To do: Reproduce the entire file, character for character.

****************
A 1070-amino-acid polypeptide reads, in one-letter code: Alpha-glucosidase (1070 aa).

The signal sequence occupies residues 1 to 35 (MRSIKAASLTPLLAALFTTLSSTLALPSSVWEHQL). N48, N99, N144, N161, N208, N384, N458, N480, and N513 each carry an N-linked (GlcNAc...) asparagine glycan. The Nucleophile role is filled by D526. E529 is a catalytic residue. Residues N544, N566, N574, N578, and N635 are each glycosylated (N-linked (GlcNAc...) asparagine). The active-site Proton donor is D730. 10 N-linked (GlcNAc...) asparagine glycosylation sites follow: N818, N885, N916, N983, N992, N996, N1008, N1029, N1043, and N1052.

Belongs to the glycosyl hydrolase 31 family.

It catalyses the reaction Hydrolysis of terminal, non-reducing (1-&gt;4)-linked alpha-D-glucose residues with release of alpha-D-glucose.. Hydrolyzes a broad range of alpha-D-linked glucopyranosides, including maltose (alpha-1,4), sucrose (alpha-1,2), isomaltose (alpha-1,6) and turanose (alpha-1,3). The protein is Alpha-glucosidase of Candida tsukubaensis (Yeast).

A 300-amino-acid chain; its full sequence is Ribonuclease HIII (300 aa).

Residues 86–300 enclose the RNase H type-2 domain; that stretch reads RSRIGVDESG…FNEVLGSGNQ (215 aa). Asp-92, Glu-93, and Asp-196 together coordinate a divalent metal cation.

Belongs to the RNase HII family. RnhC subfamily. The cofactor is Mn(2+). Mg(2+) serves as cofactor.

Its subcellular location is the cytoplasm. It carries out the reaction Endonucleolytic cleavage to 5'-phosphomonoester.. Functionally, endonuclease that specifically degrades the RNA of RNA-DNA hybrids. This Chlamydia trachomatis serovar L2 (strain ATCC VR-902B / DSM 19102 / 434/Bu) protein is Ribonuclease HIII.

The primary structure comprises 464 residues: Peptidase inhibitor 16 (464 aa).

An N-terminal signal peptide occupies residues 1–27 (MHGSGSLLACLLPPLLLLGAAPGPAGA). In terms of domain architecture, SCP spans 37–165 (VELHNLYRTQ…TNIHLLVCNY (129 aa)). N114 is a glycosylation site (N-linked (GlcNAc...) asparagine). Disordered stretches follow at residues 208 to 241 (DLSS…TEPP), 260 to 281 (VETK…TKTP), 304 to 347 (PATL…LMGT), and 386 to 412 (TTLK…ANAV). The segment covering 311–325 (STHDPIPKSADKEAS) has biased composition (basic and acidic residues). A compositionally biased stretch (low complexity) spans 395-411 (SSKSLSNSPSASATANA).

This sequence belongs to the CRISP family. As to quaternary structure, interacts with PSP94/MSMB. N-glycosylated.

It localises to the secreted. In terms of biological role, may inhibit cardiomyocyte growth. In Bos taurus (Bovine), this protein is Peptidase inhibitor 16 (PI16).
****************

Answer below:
A 1070-amino-acid polypeptide reads, in one-letter code: Alpha-glucosidase (1070 aa).

The signal sequence occupies residues 1 to 35 (MRSIKAASLTPLLAALFTTLSSTLALPSSVWEHQL). N48, N99, N144, N161, N208, N384, N458, N480, and N513 each carry an N-linked (GlcNAc...) asparagine glycan. The Nucleophile role is filled by D526. E529 is a catalytic residue. Residues N544, N566, N574, N578, and N635 are each glycosylated (N-linked (GlcNAc...) asparagine). The active-site Proton donor is D730. 10 N-linked (GlcNAc...) asparagine glycosylation sites follow: N818, N885, N916, N983, N992, N996, N1008, N1029, N1043, and N1052.

Belongs to the glycosyl hydrolase 31 family.

It catalyses the reaction Hydrolysis of terminal, non-reducing (1-&gt;4)-linked alpha-D-glucose residues with release of alpha-D-glucose.. Hydrolyzes a broad range of alpha-D-linked glucopyranosides, including maltose (alpha-1,4), sucrose (alpha-1,2), isomaltose (alpha-1,6) and turanose (alpha-1,3). The protein is Alpha-glucosidase of Candida tsukubaensis (Yeast).

A 300-amino-acid chain; its full sequence is Ribonuclease HIII (300 aa).

Residues 86–300 enclose the RNase H type-2 domain; that stretch reads RSRIGVDESG…FNEVLGSGNQ (215 aa). Asp-92, Glu-93, and Asp-196 together coordinate a divalent metal cation.

Belongs to the RNase HII family. RnhC subfamily. The cofactor is Mn(2+). Mg(2+) serves as cofactor.

Its subcellular location is the cytoplasm. It carries out the reaction Endonucleolytic cleavage to 5'-phosphomonoester.. Functionally, endonuclease that specifically degrades the RNA of RNA-DNA hybrids. This Chlamydia trachomatis serovar L2 (strain ATCC VR-902B / DSM 19102 / 434/Bu) protein is Ribonuclease HIII.

The primary structure comprises 464 residues: Peptidase inhibitor 16 (464 aa).

An N-terminal signal peptide occupies residues 1–27 (MHGSGSLLACLLPPLLLLGAAPGPAGA). In terms of domain architecture, SCP spans 37–165 (VELHNLYRTQ…TNIHLLVCNY (129 aa)). N114 is a glycosylation site (N-linked (GlcNAc...) asparagine). Disordered stretches follow at residues 208 to 241 (DLSS…TEPP), 260 to 281 (VETK…TKTP), 304 to 347 (PATL…LMGT), and 386 to 412 (TTLK…ANAV). The segment covering 311–325 (STHDPIPKSADKEAS) has biased composition (basic and acidic residues). A compositionally biased stretch (low complexity) spans 395-411 (SSKSLSNSPSASATANA).

This sequence belongs to the CRISP family. As to quaternary structure, interacts with PSP94/MSMB. N-glycosylated.

It localises to the secreted. In terms of biological role, may inhibit cardiomyocyte growth. In Bos taurus (Bovine), this protein is Peptidase inhibitor 16 (PI16).